Disappointed by Baptists in Western Kentucky

This article probably will not matter much to readers who are not Southern Baptists.  For those of you who are Southern Baptists, the actions of the Daviess-McLean Baptist Association in Western Kentucky should disappoint you.  According to the Western Recorder (the news magazine of Kentucky Baptists), this association recently denied membership to another Baptist church.  Pleasant Valley Community Church had applied for membership to join the work of Baptists in their geographical area.

Baptist entities, including associations, have the right to admit or deny any church so choose.  However, having the right to do something does not make it wise.  In this case I believe the exclusion is extremely unwise.

The primary reason for the exclusion was stated by the credentials committee:

Our concern in the initial stages of our investigation revolved around the fact that Pleasant Valley Community Church’s confessional statement is one that (is) Calvinistic in nature.  It affirms the doctrine of election and grace.

–Quote taken from Western Recorder (October 25, 2011)

Let’s stop there for a moment.  From the beginning of the existence of Southern Baptists, Calvinists have been a strong part of the identity of the denomination.  Calvinists and non-Calvinists have joined together for the primary purpose of taking the gospel to the world.  Why in the world would the folks in Western Kentucky try to change this now?  My church is Calvinistic.  So am I.  Obviously, I would not be welcome in this association and neither would my church.  That is sad.

What is even more puzzling is the statement that the confessional statement affirms the doctrine of election and grace.  Really?  Even if you define these words differently, surely you must affirm these doctrines.  They are in the Bible.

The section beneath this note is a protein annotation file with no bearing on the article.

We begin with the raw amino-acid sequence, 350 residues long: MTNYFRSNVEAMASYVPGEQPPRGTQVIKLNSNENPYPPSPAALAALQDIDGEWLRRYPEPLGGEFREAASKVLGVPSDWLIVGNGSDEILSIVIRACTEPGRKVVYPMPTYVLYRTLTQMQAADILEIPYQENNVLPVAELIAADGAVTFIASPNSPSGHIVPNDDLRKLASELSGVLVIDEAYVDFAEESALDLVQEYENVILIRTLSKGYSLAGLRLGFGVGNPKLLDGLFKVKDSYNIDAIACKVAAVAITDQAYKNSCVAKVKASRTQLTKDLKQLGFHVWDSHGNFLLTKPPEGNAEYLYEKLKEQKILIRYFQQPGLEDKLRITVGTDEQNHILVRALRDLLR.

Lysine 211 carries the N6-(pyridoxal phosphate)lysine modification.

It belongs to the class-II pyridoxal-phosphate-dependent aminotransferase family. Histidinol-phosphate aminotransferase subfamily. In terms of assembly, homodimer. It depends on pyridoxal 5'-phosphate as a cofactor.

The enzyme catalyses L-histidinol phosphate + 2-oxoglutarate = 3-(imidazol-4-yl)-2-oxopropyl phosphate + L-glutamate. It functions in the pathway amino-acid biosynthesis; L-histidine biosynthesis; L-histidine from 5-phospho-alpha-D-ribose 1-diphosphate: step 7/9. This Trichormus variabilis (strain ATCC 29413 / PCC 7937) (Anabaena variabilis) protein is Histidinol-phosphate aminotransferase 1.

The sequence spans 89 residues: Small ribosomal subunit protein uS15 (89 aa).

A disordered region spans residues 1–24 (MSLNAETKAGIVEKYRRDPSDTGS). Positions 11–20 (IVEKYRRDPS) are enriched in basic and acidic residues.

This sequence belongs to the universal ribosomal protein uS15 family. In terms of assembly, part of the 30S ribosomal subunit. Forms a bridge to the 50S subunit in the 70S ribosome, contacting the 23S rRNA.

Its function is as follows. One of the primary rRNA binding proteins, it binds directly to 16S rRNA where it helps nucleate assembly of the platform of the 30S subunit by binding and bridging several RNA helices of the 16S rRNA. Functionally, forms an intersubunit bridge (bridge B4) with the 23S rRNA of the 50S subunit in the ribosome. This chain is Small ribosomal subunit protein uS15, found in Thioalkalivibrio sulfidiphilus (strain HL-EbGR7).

As they went past the initial stages of investigation, they found another reason to exclude the church.

Ultimately, we were not satisfied that Pleasant Valley Community Church would be sympathetic with the purpose and work of the body of the DMBA.

Exactly what is the purpose and work of this association?  If it is anything remotely close to what most associations state as there purpose, I would bet that this church would indeed be sympathetic.

The committee then had the nerve to say of the church that it had an overall lack of the key elements of cooperation found in patience, humility, kindness, compassion and gentleness.

I could write much on this, but will let this common saying suffice.  That is the pot calling the kettle black.

In my pastoral experience, I participated heavily in the work of local associations.  We were able to do more together than individually.  I served as moderator of a metro association.  In fact, I might have been the only Calvinist pastor in the association.  My experience was richer because of the folks in these other churches.

I did have one negative experience similar to what has happened in Kentucky.  When a church was considering me to become their pastor, the paid leader of that association lobbied the church against me.  Why?  Because of the seminary that I was attending.  I did become the pastor of that church and eventually helped a few other churches select men from that same seminary.

Yet, it is actions like this that cause many to wonder if the day of Baptist associations is something that should be relegated to the pages of Baptist history books.